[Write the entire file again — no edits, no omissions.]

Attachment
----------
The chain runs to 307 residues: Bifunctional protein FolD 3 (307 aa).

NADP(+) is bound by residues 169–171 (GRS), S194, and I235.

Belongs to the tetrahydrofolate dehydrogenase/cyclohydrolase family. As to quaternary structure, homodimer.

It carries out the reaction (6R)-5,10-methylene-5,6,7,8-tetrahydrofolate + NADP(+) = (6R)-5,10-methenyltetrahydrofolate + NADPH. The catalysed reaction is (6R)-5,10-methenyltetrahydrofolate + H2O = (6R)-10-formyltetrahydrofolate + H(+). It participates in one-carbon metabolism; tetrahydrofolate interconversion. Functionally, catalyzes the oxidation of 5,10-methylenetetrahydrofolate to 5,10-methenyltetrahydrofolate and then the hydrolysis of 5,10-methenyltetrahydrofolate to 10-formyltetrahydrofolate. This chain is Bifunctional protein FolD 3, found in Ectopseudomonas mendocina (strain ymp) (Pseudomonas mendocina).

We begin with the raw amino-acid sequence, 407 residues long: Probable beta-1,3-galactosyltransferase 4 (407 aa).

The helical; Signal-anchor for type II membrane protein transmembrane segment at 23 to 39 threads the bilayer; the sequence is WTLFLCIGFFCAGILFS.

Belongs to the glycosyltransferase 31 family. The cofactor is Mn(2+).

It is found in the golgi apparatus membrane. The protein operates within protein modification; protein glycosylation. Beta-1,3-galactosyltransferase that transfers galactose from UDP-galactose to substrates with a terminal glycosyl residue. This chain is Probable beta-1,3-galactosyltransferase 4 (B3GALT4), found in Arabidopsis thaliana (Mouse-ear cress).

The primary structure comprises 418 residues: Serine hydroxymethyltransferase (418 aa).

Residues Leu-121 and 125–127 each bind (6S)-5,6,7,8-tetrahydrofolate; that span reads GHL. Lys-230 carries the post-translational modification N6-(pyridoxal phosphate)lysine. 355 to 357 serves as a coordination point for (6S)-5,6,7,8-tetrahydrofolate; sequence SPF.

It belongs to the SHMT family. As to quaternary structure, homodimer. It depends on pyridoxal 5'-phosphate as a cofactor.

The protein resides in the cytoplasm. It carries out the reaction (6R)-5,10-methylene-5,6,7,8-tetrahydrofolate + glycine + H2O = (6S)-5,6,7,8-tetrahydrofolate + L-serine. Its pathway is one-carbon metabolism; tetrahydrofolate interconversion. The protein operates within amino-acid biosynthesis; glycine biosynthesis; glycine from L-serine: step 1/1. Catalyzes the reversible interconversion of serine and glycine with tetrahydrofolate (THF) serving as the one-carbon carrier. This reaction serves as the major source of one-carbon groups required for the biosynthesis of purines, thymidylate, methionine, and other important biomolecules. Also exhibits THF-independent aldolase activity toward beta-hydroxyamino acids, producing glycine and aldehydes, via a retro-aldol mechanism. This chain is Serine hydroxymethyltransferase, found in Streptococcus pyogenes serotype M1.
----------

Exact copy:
The chain runs to 307 residues: Bifunctional protein FolD 3 (307 aa).

NADP(+) is bound by residues 169–171 (GRS), S194, and I235.

Belongs to the tetrahydrofolate dehydrogenase/cyclohydrolase family. As to quaternary structure, homodimer.

It carries out the reaction (6R)-5,10-methylene-5,6,7,8-tetrahydrofolate + NADP(+) = (6R)-5,10-methenyltetrahydrofolate + NADPH. The catalysed reaction is (6R)-5,10-methenyltetrahydrofolate + H2O = (6R)-10-formyltetrahydrofolate + H(+). It participates in one-carbon metabolism; tetrahydrofolate interconversion. Functionally, catalyzes the oxidation of 5,10-methylenetetrahydrofolate to 5,10-methenyltetrahydrofolate and then the hydrolysis of 5,10-methenyltetrahydrofolate to 10-formyltetrahydrofolate. This chain is Bifunctional protein FolD 3, found in Ectopseudomonas mendocina (strain ymp) (Pseudomonas mendocina).

We begin with the raw amino-acid sequence, 407 residues long: Probable beta-1,3-galactosyltransferase 4 (407 aa).

The helical; Signal-anchor for type II membrane protein transmembrane segment at 23 to 39 threads the bilayer; the sequence is WTLFLCIGFFCAGILFS.

Belongs to the glycosyltransferase 31 family. The cofactor is Mn(2+).

It is found in the golgi apparatus membrane. The protein operates within protein modification; protein glycosylation. Beta-1,3-galactosyltransferase that transfers galactose from UDP-galactose to substrates with a terminal glycosyl residue. This chain is Probable beta-1,3-galactosyltransferase 4 (B3GALT4), found in Arabidopsis thaliana (Mouse-ear cress).

The primary structure comprises 418 residues: Serine hydroxymethyltransferase (418 aa).

Residues Leu-121 and 125–127 each bind (6S)-5,6,7,8-tetrahydrofolate; that span reads GHL. Lys-230 carries the post-translational modification N6-(pyridoxal phosphate)lysine. 355 to 357 serves as a coordination point for (6S)-5,6,7,8-tetrahydrofolate; sequence SPF.

It belongs to the SHMT family. As to quaternary structure, homodimer. It depends on pyridoxal 5'-phosphate as a cofactor.

The protein resides in the cytoplasm. It carries out the reaction (6R)-5,10-methylene-5,6,7,8-tetrahydrofolate + glycine + H2O = (6S)-5,6,7,8-tetrahydrofolate + L-serine. Its pathway is one-carbon metabolism; tetrahydrofolate interconversion. The protein operates within amino-acid biosynthesis; glycine biosynthesis; glycine from L-serine: step 1/1. Catalyzes the reversible interconversion of serine and glycine with tetrahydrofolate (THF) serving as the one-carbon carrier. This reaction serves as the major source of one-carbon groups required for the biosynthesis of purines, thymidylate, methionine, and other important biomolecules. Also exhibits THF-independent aldolase activity toward beta-hydroxyamino acids, producing glycine and aldehydes, via a retro-aldol mechanism. This chain is Serine hydroxymethyltransferase, found in Streptococcus pyogenes serotype M1.